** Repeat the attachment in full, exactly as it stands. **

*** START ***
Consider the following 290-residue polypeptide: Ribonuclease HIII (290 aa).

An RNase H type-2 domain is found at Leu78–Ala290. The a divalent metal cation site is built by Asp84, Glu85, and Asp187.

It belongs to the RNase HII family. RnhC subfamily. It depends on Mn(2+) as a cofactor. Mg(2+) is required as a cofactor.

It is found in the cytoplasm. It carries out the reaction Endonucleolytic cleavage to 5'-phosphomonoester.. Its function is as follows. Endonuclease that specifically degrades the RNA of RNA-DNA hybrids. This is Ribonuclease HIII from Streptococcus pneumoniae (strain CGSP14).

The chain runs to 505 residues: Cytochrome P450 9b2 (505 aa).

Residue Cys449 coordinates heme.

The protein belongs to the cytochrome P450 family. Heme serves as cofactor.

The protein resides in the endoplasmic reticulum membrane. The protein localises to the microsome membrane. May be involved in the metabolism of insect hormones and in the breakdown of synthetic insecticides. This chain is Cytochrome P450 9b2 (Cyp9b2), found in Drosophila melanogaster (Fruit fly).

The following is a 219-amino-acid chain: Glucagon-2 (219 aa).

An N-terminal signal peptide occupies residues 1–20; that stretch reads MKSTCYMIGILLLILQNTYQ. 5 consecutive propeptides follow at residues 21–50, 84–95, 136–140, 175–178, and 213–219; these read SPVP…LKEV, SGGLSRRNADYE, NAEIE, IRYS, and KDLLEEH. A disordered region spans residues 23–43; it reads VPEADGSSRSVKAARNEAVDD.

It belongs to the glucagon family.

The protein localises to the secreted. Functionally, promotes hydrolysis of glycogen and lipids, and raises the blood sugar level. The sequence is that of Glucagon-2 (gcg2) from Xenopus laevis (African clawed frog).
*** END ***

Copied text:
Consider the following 290-residue polypeptide: Ribonuclease HIII (290 aa).

An RNase H type-2 domain is found at Leu78–Ala290. The a divalent metal cation site is built by Asp84, Glu85, and Asp187.

It belongs to the RNase HII family. RnhC subfamily. It depends on Mn(2+) as a cofactor. Mg(2+) is required as a cofactor.

It is found in the cytoplasm. It carries out the reaction Endonucleolytic cleavage to 5'-phosphomonoester.. Its function is as follows. Endonuclease that specifically degrades the RNA of RNA-DNA hybrids. This is Ribonuclease HIII from Streptococcus pneumoniae (strain CGSP14).

The chain runs to 505 residues: Cytochrome P450 9b2 (505 aa).

Residue Cys449 coordinates heme.

The protein belongs to the cytochrome P450 family. Heme serves as cofactor.

The protein resides in the endoplasmic reticulum membrane. The protein localises to the microsome membrane. May be involved in the metabolism of insect hormones and in the breakdown of synthetic insecticides. This chain is Cytochrome P450 9b2 (Cyp9b2), found in Drosophila melanogaster (Fruit fly).

The following is a 219-amino-acid chain: Glucagon-2 (219 aa).

An N-terminal signal peptide occupies residues 1–20; that stretch reads MKSTCYMIGILLLILQNTYQ. 5 consecutive propeptides follow at residues 21–50, 84–95, 136–140, 175–178, and 213–219; these read SPVP…LKEV, SGGLSRRNADYE, NAEIE, IRYS, and KDLLEEH. A disordered region spans residues 23–43; it reads VPEADGSSRSVKAARNEAVDD.

It belongs to the glucagon family.

The protein localises to the secreted. Functionally, promotes hydrolysis of glycogen and lipids, and raises the blood sugar level. The sequence is that of Glucagon-2 (gcg2) from Xenopus laevis (African clawed frog).